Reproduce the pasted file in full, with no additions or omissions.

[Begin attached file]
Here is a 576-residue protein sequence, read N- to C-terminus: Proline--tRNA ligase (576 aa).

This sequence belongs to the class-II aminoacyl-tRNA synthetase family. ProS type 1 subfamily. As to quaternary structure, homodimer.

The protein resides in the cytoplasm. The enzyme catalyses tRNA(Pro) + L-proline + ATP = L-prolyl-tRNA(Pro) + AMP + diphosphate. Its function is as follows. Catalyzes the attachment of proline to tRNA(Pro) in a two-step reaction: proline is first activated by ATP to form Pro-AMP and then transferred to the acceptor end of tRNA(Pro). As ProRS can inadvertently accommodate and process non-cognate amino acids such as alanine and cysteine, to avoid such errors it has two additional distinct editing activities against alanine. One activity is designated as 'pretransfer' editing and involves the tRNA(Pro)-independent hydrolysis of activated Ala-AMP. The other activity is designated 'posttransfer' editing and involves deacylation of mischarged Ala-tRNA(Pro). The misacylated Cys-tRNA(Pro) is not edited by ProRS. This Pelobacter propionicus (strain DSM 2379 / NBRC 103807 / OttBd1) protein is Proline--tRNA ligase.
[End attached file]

Here is a 576-residue protein sequence, read N- to C-terminus: Proline--tRNA ligase (576 aa).

This sequence belongs to the class-II aminoacyl-tRNA synthetase family. ProS type 1 subfamily. As to quaternary structure, homodimer.

The protein resides in the cytoplasm. The enzyme catalyses tRNA(Pro) + L-proline + ATP = L-prolyl-tRNA(Pro) + AMP + diphosphate. Its function is as follows. Catalyzes the attachment of proline to tRNA(Pro) in a two-step reaction: proline is first activated by ATP to form Pro-AMP and then transferred to the acceptor end of tRNA(Pro). As ProRS can inadvertently accommodate and process non-cognate amino acids such as alanine and cysteine, to avoid such errors it has two additional distinct editing activities against alanine. One activity is designated as 'pretransfer' editing and involves the tRNA(Pro)-independent hydrolysis of activated Ala-AMP. The other activity is designated 'posttransfer' editing and involves deacylation of mischarged Ala-tRNA(Pro). The misacylated Cys-tRNA(Pro) is not edited by ProRS. This Pelobacter propionicus (strain DSM 2379 / NBRC 103807 / OttBd1) protein is Proline--tRNA ligase.